Hostility Toward Americans? Not Here

SIAMUSAMBO, Zambia — The G8 leaders’ pronouncement last Friday about aid to Africa reflected the views of international bureaucrats who, as Paul Theroux wrote, ride from meeting to meeting in new Land Rovers.

I wish they would instead ride on the back of a Mitsubishi flatbed truck with 39 Africans jubilantly and melodically singing of their faith in Christ: "He is not number eight. He is not number six. He is number one."

Standing behind the cab was like being at the prow of a ship with the wind blowing hard and dirt roads tough on truck suspensions taking the place of waves. We rode past mud huts with thatched roofs, ducking branches as the truck darted between short, moisture-starved trees, watching out for thorns like fishhooks that have an African name translated as, "Where do you think you were going?" People got off at thatch-covered mega-huts in four of the perhaps 500 villages of the Tonga tribe.

Here in this tiny village, Africans and Americans greeted each other with formal words — "How are you doing, my brother?" — and lots of informal hugs. Then came a two-hour church service that could awaken even jaundiced members of suburban evangelical churches. Zack Brady, a 20-year-old American spending his summer helping out in Zambia, exuded afterward: "It’s a thrill. … There’s nothing like it." With 85 Africans sitting on bricks — men on one side clapping and women on the other side, some nursing babies, dressed in their wrap-around best — hymns wafted over the still air.

Men’s and women’s quartets and quintets often led the singing and showed off dance steps like those of the Temptations, their elegance marred only by pressure to get an awkward American male to join in — with friendly laughter overcoming politeness when he did. Before and after the service, local leaders like Padmore Mudanga, Edward Kampwala and Samson Mulubulaha, son of a village headman, spoke of their enthusiasm for Christianity and their friendliness toward America.

The enthusiasm is unsurprising, given the alternative in African tradition: what Mike Jones, who grew up on a North Carolina farm and now teaches Zambians better agricultural techniques, calls "a fear-based culture." Traditionally in Zambia, bad omens are everywhere. For example, if an owl comes to a Zambian’s house or a tree nearby, it means that someone in the family will die or be very sick. Zambians often believe that the spirits of ancestors inhabit the blossoms of the mighty baobab tree and that a lion will eat anyone who plucks from it a flower.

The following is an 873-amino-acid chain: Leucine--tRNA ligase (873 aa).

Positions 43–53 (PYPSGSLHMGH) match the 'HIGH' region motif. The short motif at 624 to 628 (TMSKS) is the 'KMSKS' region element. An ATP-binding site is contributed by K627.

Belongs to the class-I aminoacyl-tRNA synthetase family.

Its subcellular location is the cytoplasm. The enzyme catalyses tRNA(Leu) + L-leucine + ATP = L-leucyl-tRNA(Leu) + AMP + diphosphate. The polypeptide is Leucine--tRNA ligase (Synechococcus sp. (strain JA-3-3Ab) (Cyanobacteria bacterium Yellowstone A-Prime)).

With witch doctors still active in the Zambian bush, it’s sometimes hard to leave such fears behind. Babies traditionally wear around their necks little charms that are supposed to protect them from demons. Jerry Beall, a Maryland pastor who is executive director of Sons of Thunder, a Christian group active in Zambia, reports: "When we get ready to dedicate a baby to Christ, we ask for the charm. It’s a real challenge. The mothers stand there with a life-and-death choice they have to make, and you can see on their faces the concern."

But when the choice is made, the joy is great. Adults and children in village after village greeted standees on the flatbed truck with friendly waves, and many dozens of smiling children ran after it, as in a Rocky movie. Zambians are friendly toward Americans, Beall says, because "they see we’re here to give and not take."

The Sons of Thunder effort includes a school now with 300 students, courses in growing more and better crops, and an orphanage where, as nurse JoAnn Byrum put it, "We get infants days or hours away from dying."

Nigerian pastor Anderson Mwiikisa, 85, said that if it weren’t for the American effort, "these children would be in the grave." It’s that type of help that makes Americans popular here.